The implementation of an integrated risk management system is recommended in order to effectively share identified risks across all subsidiaries and departments. This enables comprehensive risk awareness throughout the company, which is essential for identifying and assessing potential risks that may be relevant across different areas of the company.
The introduction of standardized risk assessment methods that take financial and socio-ecological aspects into account plays a crucial role in this. This ensures a consistent and comprehensive assessment of risks, regardless of the department or subsidiary. A central coordination point for risk management, which monitors and coordinates the activities of various departments and subsidiaries, could also help to ensure that relevant information on risks is effectively shared and taken into account at company level.
Take into account the risk analysis of indirect suppliers
It is advisable for your company to check immediately whether there is an obligation to include indirect suppliers in its risk analysis. This applies in particular to the ad hoc risk analysis. In this context, a legal review is particularly necessary to determine whether information about an indirect supplier can be classified as "substantiated knowledge" (trigger 1 of the ad hoc risk analysis, see above).
In addition, your company should decide whether it wishes to follow the BAFA recommendation, which goes beyond the current requirements of the LkSG. According to this recommendation, companies should already proactively integrate indirect suppliers into their regular risk analysis, even if there is no substantiated knowledge. This approach could be particularly useful with regard to the requirements of the draft European Supply Chain Directive (Corporate Sustainability Due Diligence Directive, CSDDD). This is because the provisional agreement of the EU Parliament and the Council of the EU on the CSDDD shows that the due diligence obligations could also be extended to indirect suppliers in general.
Consider using a software solution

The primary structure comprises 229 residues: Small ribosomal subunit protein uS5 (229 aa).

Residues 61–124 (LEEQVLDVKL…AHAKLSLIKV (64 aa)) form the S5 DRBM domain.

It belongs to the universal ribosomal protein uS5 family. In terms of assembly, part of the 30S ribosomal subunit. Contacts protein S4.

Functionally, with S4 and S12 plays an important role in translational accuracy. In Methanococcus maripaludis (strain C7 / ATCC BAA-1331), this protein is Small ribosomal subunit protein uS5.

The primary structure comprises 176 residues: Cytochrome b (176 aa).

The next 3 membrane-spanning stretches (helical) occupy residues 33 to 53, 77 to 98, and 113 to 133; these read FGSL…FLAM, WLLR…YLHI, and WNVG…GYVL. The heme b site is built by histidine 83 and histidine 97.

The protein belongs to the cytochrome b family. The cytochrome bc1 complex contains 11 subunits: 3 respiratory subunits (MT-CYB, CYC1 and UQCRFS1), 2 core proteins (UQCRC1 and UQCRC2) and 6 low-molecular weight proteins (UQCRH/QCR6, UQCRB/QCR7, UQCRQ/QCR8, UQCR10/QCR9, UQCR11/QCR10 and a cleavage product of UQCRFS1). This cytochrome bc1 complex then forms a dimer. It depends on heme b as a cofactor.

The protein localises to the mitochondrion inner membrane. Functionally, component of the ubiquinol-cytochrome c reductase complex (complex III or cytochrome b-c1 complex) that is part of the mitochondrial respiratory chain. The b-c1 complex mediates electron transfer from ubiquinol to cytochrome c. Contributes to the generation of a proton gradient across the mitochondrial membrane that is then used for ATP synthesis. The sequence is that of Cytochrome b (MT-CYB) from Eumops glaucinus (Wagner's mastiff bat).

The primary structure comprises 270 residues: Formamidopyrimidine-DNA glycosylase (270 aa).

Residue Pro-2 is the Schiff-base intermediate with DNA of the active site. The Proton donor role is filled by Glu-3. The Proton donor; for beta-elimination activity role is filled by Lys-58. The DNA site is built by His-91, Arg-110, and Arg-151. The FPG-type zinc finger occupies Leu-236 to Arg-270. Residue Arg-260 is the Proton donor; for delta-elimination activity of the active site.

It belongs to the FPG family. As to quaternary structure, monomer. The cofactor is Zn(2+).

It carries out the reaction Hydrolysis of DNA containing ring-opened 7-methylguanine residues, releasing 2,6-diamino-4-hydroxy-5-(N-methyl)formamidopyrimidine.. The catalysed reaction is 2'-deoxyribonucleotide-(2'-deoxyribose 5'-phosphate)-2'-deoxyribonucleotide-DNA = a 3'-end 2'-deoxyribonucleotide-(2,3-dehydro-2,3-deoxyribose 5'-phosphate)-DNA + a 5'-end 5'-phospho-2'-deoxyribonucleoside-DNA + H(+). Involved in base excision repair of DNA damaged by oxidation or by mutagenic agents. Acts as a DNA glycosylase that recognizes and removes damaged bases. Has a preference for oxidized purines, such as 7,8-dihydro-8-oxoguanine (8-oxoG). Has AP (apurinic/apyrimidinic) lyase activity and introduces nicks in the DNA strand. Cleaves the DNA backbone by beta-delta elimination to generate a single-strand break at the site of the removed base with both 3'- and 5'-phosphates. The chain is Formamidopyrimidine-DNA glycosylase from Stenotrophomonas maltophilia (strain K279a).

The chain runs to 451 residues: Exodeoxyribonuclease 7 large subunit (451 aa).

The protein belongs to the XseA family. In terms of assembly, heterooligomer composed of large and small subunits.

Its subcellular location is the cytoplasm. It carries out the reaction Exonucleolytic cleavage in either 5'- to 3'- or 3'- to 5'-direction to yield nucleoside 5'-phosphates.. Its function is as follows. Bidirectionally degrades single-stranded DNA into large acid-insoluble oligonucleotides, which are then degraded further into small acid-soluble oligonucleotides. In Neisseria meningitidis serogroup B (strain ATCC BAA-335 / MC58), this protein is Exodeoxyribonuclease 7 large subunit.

The integration of digital tools – such as ESG reporting or supply chain software – can make the risk analysis process much easier. In particular, the processing of large volumes of data, which are required for the necessary transparency in the risk analysis, is almost impossible without the timely integration of a suitable software solution. Automated and standardized data collection enables the reduction of errors, promotes the comparability of data, and ensures the availability of real-time data. In addition, suitable software helps to map complex organizational, product, and supply chain structures and thus creates a central overview of risks across departments and subsidiaries.
Monitor the further developments of the LkSG
Your company should keep a close eye on further developments regarding amendments and adjustments to the Supply Chain Act. It is to be expected that BAFA will publish further handouts – such as those already published on the topics of cooperation in the supply chain or risk analysis. The BAFA handouts contain important information and points of reference that can help your company to successfully implement the LkSG.
Envoria's all-in-one ESG software is ready to support you in fulfilling your due diligence obligations. With Envoria's new supply chain software module, you can assess your suppliers on human rights and environmental aspects – in line with the Supply Chain Act (LkSG). Assess all supplier information in one place, identify, understand and monitor your risks, and manage confirmed complaints globally. Interested? Request a free preview of the supply chain module.